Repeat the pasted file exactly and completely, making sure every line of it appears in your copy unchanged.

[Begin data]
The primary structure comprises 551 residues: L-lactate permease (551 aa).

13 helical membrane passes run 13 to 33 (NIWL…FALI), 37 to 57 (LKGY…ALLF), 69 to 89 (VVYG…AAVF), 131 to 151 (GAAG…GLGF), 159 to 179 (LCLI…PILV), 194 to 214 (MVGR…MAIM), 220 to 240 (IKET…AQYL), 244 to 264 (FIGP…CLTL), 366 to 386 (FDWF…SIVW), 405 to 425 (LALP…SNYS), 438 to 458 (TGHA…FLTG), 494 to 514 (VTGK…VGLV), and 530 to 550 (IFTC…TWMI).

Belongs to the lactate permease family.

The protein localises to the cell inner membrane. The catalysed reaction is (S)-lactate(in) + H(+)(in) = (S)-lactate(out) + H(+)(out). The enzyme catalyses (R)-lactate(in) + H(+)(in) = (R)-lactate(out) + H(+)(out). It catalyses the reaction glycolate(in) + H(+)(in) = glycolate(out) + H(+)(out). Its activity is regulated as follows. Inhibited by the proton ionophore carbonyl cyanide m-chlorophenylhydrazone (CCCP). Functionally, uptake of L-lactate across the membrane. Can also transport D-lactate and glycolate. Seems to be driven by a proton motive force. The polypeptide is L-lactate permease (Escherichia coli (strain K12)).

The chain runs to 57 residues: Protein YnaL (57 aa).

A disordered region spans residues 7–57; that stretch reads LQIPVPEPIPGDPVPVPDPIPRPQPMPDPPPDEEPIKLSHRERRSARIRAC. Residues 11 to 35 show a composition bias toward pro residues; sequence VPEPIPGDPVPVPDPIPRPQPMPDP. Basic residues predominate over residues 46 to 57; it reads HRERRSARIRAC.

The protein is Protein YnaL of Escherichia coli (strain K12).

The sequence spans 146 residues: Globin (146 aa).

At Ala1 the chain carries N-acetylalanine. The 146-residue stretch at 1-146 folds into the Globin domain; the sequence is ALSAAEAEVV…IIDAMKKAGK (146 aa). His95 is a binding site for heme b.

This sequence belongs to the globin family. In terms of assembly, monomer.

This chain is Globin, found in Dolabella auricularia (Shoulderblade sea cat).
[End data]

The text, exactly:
The primary structure comprises 551 residues: L-lactate permease (551 aa).

13 helical membrane passes run 13 to 33 (NIWL…FALI), 37 to 57 (LKGY…ALLF), 69 to 89 (VVYG…AAVF), 131 to 151 (GAAG…GLGF), 159 to 179 (LCLI…PILV), 194 to 214 (MVGR…MAIM), 220 to 240 (IKET…AQYL), 244 to 264 (FIGP…CLTL), 366 to 386 (FDWF…SIVW), 405 to 425 (LALP…SNYS), 438 to 458 (TGHA…FLTG), 494 to 514 (VTGK…VGLV), and 530 to 550 (IFTC…TWMI).

Belongs to the lactate permease family.

The protein localises to the cell inner membrane. The catalysed reaction is (S)-lactate(in) + H(+)(in) = (S)-lactate(out) + H(+)(out). The enzyme catalyses (R)-lactate(in) + H(+)(in) = (R)-lactate(out) + H(+)(out). It catalyses the reaction glycolate(in) + H(+)(in) = glycolate(out) + H(+)(out). Its activity is regulated as follows. Inhibited by the proton ionophore carbonyl cyanide m-chlorophenylhydrazone (CCCP). Functionally, uptake of L-lactate across the membrane. Can also transport D-lactate and glycolate. Seems to be driven by a proton motive force. The polypeptide is L-lactate permease (Escherichia coli (strain K12)).

The chain runs to 57 residues: Protein YnaL (57 aa).

A disordered region spans residues 7–57; that stretch reads LQIPVPEPIPGDPVPVPDPIPRPQPMPDPPPDEEPIKLSHRERRSARIRAC. Residues 11 to 35 show a composition bias toward pro residues; sequence VPEPIPGDPVPVPDPIPRPQPMPDP. Basic residues predominate over residues 46 to 57; it reads HRERRSARIRAC.

The protein is Protein YnaL of Escherichia coli (strain K12).

The sequence spans 146 residues: Globin (146 aa).

At Ala1 the chain carries N-acetylalanine. The 146-residue stretch at 1-146 folds into the Globin domain; the sequence is ALSAAEAEVV…IIDAMKKAGK (146 aa). His95 is a binding site for heme b.

This sequence belongs to the globin family. In terms of assembly, monomer.

This chain is Globin, found in Dolabella auricularia (Shoulderblade sea cat).